In order to do this, we first need to define the unit-step function u(t). Then we can define the rectangular pulse p(t). 16 Piecewise and Impulse Inputs 0, t 0 u (t ) , 1, t 0 p(t ) u (t ) u (t T )

Then, we can define the unit-impulse (or Dirac delta) function dt) as follow: d(t) = 0 for t 0 d(t) is undefined for t = 0 t2 1, t1 0 t2 d (t ) dt 0, otherwise t1 17 Piecewise and Impulse Inputs Engineering students dont need to be

introduced to generalized functions. So instead of saying that the unit impulse is the derivative of the unit step function, we can use limiting arguments for a good understanding of this particular function. Here are the details. 18 Piecewise and Impulse Inputs Let a be a non negative fixed number. Let e 0. Use the rectangular pulse function t a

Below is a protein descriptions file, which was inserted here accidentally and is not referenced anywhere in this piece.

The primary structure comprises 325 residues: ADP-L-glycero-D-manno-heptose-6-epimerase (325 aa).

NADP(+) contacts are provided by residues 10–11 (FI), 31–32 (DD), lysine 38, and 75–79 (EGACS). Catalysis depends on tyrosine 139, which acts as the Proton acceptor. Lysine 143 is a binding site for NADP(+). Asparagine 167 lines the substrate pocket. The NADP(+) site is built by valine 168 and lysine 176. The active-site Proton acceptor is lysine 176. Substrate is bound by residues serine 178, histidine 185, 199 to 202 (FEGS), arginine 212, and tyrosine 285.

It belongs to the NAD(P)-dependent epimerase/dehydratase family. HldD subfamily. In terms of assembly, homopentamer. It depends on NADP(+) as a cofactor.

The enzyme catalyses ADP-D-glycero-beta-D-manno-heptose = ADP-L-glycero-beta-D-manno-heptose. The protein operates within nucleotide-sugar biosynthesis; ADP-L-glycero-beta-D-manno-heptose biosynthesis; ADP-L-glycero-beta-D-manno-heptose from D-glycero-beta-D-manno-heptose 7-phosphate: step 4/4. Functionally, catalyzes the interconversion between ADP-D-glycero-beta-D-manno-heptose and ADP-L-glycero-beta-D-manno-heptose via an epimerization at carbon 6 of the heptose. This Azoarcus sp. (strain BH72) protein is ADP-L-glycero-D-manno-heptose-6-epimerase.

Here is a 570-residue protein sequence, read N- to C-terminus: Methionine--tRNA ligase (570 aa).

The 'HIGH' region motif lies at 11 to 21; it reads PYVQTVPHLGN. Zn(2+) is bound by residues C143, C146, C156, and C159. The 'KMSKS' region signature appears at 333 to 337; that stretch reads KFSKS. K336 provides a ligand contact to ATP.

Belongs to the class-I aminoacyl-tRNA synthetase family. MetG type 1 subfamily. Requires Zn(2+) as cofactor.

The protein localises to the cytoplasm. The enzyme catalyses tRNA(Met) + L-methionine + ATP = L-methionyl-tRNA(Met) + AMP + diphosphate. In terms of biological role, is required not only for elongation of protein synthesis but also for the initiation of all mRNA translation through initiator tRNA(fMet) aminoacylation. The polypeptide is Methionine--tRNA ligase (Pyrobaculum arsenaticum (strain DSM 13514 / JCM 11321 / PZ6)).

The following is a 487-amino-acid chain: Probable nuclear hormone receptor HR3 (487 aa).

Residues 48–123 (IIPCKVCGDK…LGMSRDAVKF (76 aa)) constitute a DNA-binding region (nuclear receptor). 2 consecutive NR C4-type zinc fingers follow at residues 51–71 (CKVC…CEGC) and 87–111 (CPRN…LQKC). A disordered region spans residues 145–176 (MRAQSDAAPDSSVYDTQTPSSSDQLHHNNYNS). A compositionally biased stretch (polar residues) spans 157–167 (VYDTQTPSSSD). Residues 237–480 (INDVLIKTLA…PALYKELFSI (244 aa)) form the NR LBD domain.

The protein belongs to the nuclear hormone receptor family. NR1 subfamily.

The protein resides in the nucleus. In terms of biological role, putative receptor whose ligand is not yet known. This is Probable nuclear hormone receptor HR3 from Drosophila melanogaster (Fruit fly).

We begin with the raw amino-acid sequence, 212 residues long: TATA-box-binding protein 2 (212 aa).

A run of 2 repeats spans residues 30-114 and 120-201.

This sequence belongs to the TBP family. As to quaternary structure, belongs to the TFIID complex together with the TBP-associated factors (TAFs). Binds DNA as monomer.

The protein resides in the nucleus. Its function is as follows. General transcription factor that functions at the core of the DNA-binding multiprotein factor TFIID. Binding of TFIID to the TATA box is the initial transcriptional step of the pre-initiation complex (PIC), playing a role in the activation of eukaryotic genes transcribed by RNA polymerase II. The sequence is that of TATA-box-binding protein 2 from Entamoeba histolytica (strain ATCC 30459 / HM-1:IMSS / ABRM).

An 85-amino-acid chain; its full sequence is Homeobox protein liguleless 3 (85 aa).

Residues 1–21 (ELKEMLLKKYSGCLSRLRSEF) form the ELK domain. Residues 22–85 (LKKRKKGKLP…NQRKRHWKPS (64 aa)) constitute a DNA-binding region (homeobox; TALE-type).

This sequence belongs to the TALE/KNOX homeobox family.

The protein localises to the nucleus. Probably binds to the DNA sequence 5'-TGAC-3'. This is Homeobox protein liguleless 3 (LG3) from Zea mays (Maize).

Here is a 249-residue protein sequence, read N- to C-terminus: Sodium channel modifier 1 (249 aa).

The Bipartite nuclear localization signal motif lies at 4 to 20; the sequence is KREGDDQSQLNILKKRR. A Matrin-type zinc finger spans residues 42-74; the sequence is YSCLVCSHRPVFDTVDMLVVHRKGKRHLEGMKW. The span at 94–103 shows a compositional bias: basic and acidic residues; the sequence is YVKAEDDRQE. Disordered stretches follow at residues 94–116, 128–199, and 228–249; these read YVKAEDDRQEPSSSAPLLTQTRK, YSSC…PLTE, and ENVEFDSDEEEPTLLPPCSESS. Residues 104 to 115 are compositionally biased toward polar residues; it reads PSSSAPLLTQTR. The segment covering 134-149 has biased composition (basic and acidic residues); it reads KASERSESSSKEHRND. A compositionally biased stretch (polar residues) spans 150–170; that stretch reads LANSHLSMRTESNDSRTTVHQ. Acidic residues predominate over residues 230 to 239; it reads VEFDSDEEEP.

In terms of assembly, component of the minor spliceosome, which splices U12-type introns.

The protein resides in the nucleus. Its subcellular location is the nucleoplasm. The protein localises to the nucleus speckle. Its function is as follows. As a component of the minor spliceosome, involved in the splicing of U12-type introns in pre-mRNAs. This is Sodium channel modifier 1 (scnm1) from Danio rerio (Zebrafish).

0, 1 fe (t ) , a t a e e t a e 0, Note that this is a scaled indicator function of the interval a < t < a + e. 19 Piecewise and Impulse Inputs

A good method to really understand what is the meaning of the Dirac delta function would be to use a limiting process. Example: we will consider y 4 y 8 y 50d (t 3), y (0) 2, y (0) 0. We will solve this directly using the ressort function defined earlier. 20 Piecewise and Impulse Inputs But we will also solve the ODE 50

y 4 y 8 y u (t 3) u (t 3 e ) , y (0) 2, y (0) 0. e Then, we will animate the solution, starting with e = 1 and getting closer to 0. This is, in fact, the main idea behind an impulse function. 21 Using the convolution Finally, consider the ODE ay(t ) by(t ) cy (t ) x(t ) u (t ),